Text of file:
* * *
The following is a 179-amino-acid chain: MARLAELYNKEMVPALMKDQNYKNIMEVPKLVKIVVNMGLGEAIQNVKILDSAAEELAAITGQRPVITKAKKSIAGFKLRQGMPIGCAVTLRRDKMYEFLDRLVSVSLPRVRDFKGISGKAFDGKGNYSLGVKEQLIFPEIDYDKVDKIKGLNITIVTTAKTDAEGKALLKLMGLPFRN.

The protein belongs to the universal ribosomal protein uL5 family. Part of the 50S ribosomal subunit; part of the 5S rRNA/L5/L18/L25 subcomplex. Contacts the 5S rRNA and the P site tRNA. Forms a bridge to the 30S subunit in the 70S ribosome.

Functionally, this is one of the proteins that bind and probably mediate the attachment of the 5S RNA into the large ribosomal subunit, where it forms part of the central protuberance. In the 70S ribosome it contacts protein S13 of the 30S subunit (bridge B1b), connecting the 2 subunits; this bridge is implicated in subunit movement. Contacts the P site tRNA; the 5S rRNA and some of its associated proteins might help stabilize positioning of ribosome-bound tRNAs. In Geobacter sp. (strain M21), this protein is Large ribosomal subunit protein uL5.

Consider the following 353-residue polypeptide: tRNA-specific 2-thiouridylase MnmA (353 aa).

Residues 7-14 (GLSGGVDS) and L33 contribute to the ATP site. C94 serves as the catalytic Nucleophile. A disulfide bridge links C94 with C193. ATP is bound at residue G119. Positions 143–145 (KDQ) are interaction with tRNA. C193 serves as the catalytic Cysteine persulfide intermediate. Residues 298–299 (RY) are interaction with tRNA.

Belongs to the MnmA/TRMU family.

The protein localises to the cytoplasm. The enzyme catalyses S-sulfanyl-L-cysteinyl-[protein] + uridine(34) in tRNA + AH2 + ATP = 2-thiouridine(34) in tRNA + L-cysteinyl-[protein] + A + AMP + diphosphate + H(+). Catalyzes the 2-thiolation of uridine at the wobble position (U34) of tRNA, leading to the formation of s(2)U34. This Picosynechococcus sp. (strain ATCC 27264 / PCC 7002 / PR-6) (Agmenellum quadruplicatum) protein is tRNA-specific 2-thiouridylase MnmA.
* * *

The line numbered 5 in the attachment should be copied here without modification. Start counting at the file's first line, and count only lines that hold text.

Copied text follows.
Residues 7-14 (GLSGGVDS) and L33 contribute to the ATP site. C94 serves as the catalytic Nucleophile. A disulfide bridge links C94 with C193. ATP is bound at residue G119. Positions 143–145 (KDQ) are interaction with tRNA. C193 serves as the catalytic Cysteine persulfide intermediate. Residues 298–299 (RY) are interaction with tRNA.